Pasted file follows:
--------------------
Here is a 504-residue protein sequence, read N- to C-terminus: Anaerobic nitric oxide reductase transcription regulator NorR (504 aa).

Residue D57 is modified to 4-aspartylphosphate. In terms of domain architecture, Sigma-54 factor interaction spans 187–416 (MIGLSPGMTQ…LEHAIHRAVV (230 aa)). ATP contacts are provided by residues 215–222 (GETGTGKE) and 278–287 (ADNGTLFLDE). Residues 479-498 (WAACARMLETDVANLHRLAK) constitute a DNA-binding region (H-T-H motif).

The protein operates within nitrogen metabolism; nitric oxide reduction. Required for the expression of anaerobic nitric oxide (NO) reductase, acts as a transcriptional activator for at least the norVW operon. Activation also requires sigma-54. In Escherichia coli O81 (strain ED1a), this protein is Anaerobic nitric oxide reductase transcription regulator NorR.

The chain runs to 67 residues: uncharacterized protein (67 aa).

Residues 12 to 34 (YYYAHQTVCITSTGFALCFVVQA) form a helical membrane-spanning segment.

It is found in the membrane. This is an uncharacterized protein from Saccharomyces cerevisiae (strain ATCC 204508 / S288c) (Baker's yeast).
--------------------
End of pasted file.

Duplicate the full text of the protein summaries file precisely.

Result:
Here is a 504-residue protein sequence, read N- to C-terminus: Anaerobic nitric oxide reductase transcription regulator NorR (504 aa).

Residue D57 is modified to 4-aspartylphosphate. In terms of domain architecture, Sigma-54 factor interaction spans 187–416 (MIGLSPGMTQ…LEHAIHRAVV (230 aa)). ATP contacts are provided by residues 215–222 (GETGTGKE) and 278–287 (ADNGTLFLDE). Residues 479-498 (WAACARMLETDVANLHRLAK) constitute a DNA-binding region (H-T-H motif).

The protein operates within nitrogen metabolism; nitric oxide reduction. Required for the expression of anaerobic nitric oxide (NO) reductase, acts as a transcriptional activator for at least the norVW operon. Activation also requires sigma-54. In Escherichia coli O81 (strain ED1a), this protein is Anaerobic nitric oxide reductase transcription regulator NorR.

The chain runs to 67 residues: uncharacterized protein (67 aa).

Residues 12 to 34 (YYYAHQTVCITSTGFALCFVVQA) form a helical membrane-spanning segment.

It is found in the membrane. This is an uncharacterized protein from Saccharomyces cerevisiae (strain ATCC 204508 / S288c) (Baker's yeast).